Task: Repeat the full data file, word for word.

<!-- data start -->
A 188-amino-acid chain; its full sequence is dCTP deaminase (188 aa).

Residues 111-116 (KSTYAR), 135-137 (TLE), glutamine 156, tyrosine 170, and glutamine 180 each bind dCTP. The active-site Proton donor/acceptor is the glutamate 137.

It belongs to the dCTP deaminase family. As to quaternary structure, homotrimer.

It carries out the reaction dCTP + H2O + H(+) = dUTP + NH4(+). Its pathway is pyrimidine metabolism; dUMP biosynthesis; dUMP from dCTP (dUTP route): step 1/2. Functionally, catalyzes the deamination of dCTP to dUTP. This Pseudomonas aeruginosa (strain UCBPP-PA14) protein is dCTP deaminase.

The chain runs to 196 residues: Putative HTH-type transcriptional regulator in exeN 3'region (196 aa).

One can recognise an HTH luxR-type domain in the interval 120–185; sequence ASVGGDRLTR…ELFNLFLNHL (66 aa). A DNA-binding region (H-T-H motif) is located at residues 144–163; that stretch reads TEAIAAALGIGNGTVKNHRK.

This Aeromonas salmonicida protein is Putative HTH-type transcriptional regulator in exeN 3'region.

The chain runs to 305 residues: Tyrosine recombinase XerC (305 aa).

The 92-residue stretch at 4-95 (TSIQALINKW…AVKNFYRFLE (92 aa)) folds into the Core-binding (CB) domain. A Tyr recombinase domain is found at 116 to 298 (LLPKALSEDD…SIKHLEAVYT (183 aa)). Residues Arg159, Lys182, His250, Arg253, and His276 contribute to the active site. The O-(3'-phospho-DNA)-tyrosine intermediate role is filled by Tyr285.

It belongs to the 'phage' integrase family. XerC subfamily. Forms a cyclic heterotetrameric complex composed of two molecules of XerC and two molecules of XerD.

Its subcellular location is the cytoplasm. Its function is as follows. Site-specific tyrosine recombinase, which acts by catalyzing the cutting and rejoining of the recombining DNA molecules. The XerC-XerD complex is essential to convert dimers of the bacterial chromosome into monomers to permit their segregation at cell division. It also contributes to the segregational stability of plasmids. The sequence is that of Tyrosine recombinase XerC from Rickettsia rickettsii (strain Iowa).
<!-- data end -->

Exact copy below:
A 188-amino-acid chain; its full sequence is dCTP deaminase (188 aa).

Residues 111-116 (KSTYAR), 135-137 (TLE), glutamine 156, tyrosine 170, and glutamine 180 each bind dCTP. The active-site Proton donor/acceptor is the glutamate 137.

It belongs to the dCTP deaminase family. As to quaternary structure, homotrimer.

It carries out the reaction dCTP + H2O + H(+) = dUTP + NH4(+). Its pathway is pyrimidine metabolism; dUMP biosynthesis; dUMP from dCTP (dUTP route): step 1/2. Functionally, catalyzes the deamination of dCTP to dUTP. This Pseudomonas aeruginosa (strain UCBPP-PA14) protein is dCTP deaminase.

The chain runs to 196 residues: Putative HTH-type transcriptional regulator in exeN 3'region (196 aa).

One can recognise an HTH luxR-type domain in the interval 120–185; sequence ASVGGDRLTR…ELFNLFLNHL (66 aa). A DNA-binding region (H-T-H motif) is located at residues 144–163; that stretch reads TEAIAAALGIGNGTVKNHRK.

This Aeromonas salmonicida protein is Putative HTH-type transcriptional regulator in exeN 3'region.

The chain runs to 305 residues: Tyrosine recombinase XerC (305 aa).

The 92-residue stretch at 4-95 (TSIQALINKW…AVKNFYRFLE (92 aa)) folds into the Core-binding (CB) domain. A Tyr recombinase domain is found at 116 to 298 (LLPKALSEDD…SIKHLEAVYT (183 aa)). Residues Arg159, Lys182, His250, Arg253, and His276 contribute to the active site. The O-(3'-phospho-DNA)-tyrosine intermediate role is filled by Tyr285.

It belongs to the 'phage' integrase family. XerC subfamily. Forms a cyclic heterotetrameric complex composed of two molecules of XerC and two molecules of XerD.

Its subcellular location is the cytoplasm. Its function is as follows. Site-specific tyrosine recombinase, which acts by catalyzing the cutting and rejoining of the recombining DNA molecules. The XerC-XerD complex is essential to convert dimers of the bacterial chromosome into monomers to permit their segregation at cell division. It also contributes to the segregational stability of plasmids. The sequence is that of Tyrosine recombinase XerC from Rickettsia rickettsii (strain Iowa).